## PS:  I will send my entries to one of you folks so you know when I say
## I won, that I won!!!!!

It looks like this message was chosen because it uses the word “winner” many times. How about the most negative message? Turns out it’s also from the hockey site, but has a very different attitude.

sentiment_messages %>%
  arrange(sentiment)
## # A tibble: 3,554 × 4
##                newsgroup     id sentiment words
##                    <chr>  <chr>     <dbl> <int>
## 1       rec.sport.hockey  53907 -3.000000     6
## 2        sci.electronics  53899 -3.000000     5
## 3  talk.politics.mideast  75918 -3.000000     7
## 4              rec.autos 101627 -2.833333     6
## 5          comp.graphics  37948 -2.800000     5
## 6         comp.windows.x  67204 -2.700000    10
## 7     talk.politics.guns  53362 -2.666667     6
## 8            alt.atheism  51309 -2.600000     5
## 9  comp.sys.mac.hardware  51513 -2.600000     5
## 10             rec.autos 102883 -2.600000     5
## # ... with 3,544 more rows
print_message("rec.sport.hockey", 53907)
## Losers like us? You are the fucking moron who has never heard of the Western
## Business School, or the University of Western Ontario for that matter. Why 
## don't you pull your head out of your asshole and smell something other than
## shit for once so you can look on a map to see where UWO is! Back to hockey,
## the North Stars should be moved because for the past few years they have
## just been SHIT. A real team like Toronto would never be moved!!!
## Andrew--

Well, we can confidently say that the sentiment analysis worked!

10.3.3 N-gram analysis

In Chapter 5, we considered the effect of words such as “not” and “no” on sentiment analysis of Jane Austen novels, such as considering whether a phrase like “don’t like” led to passages incorrectly being labeled as positive. The Usenet dataset is is a much larger corpus of more modern text, so we may be interested in how sentiment analysis may be reversed in this text.

We’d start by finding and counting all the bigrams in the Usenet posts.

usenet_bigrams <- cleaned_text %>%
  unnest_tokens(bigram, text, token = "ngrams", n = 2)
usenet_bigram_counts <- usenet_bigrams %>%
  count(newsgroup, bigram, sort = TRUE) %>%
  ungroup() %>%
  separate(bigram, c("word1", "word2"), sep = " ")

We could then define a list of six words that we suspect are used in negation, such as “no”, “not”, and “without”, and visualize the sentiment-associated words that most often followed them (Figure 10.9). This shows the words that most often contributed in the “wrong” direction.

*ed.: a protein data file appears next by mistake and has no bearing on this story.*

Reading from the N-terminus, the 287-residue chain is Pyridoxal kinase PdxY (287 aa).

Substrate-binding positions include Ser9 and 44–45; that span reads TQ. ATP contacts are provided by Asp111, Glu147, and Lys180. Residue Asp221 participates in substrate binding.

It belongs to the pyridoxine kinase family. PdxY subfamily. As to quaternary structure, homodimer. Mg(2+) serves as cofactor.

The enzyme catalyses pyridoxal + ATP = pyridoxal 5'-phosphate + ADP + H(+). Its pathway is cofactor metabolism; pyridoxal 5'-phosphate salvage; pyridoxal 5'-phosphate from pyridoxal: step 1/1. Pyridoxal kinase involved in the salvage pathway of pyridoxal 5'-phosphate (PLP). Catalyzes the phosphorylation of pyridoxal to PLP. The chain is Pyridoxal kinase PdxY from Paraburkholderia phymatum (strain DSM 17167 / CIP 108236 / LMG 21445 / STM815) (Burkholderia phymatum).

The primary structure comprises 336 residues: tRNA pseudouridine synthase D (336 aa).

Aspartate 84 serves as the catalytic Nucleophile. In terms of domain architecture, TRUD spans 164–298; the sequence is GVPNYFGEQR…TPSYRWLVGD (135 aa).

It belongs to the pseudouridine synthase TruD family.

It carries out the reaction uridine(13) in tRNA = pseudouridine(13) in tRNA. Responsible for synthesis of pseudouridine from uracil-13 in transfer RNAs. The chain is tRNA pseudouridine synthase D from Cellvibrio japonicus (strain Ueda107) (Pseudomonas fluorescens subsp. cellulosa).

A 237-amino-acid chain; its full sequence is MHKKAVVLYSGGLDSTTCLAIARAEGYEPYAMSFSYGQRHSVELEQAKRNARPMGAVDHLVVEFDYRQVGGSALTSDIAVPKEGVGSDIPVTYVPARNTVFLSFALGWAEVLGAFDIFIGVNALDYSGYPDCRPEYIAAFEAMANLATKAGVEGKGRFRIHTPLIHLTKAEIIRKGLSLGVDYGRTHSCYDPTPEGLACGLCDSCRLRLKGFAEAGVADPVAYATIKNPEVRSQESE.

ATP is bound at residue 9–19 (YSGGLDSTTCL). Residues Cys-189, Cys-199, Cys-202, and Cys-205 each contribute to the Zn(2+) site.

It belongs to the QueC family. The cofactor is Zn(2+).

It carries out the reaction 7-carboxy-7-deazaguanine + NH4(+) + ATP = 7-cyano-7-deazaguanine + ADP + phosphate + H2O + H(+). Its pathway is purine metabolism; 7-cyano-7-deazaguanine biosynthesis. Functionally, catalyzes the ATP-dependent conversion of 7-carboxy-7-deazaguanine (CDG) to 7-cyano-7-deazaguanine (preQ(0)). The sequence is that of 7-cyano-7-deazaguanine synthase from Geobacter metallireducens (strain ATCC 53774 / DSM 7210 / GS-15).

negate_words <- c("not", "without", "no", "can't", "don't", "won't")

usenet_bigram_counts %>%
  filter(word1 %in% negate_words) %>%
  count(word1, word2, wt = n, sort = TRUE) %>%
  inner_join(get_sentiments("afinn"), by = c(word2 = "word")) %>%
  mutate(contribution = score * nn) %>%
  top_n(10, abs(contribution)) %>%
  ungroup() %>%
  mutate(word2 = reorder(paste(word2, word1, sep = "__"), contribution)) %>%
  ggplot(aes(word2, contribution, fill = contribution > 0)) +
  geom_bar(stat = "identity", show.legend = FALSE) +
  facet_wrap(~ word1, scales = "free", nrow = 3) +
  scale_x_discrete(labels = function(x) gsub("__.+$", "", x)) +
  xlab("Words preceded by a negation") +
  ylab("Sentiment score * # of occurrences") +
  theme(axis.text.x = element_text(angle = 90, hjust = 1)) +
  coord_flip()
Words that contributed the most to sentiment when they followed a 'negating' word

Figure 10.9: Words that contributed the most to sentiment when they followed a ‘negating’ word

It looks like the largest sources of misidentifying a word as positive come from “don’t want/like/care”, and the largest source of incorrectly classified negative sentiment is “no problem”.

In this analysis of Usenet messages we’ve incorporated almost every method for tidy text mining described in this book, ranging from tf-idf to topic modeling and from sentiment analysis to n-gram tokenization. Throughout the chapter, and indeed through all of our case studies, we’ve been able to rely on a small list of common tools for exploration and visualization. We hope that these examples show how much all tidy text analyses have in common with each other, and indeed with all tidy data analyses.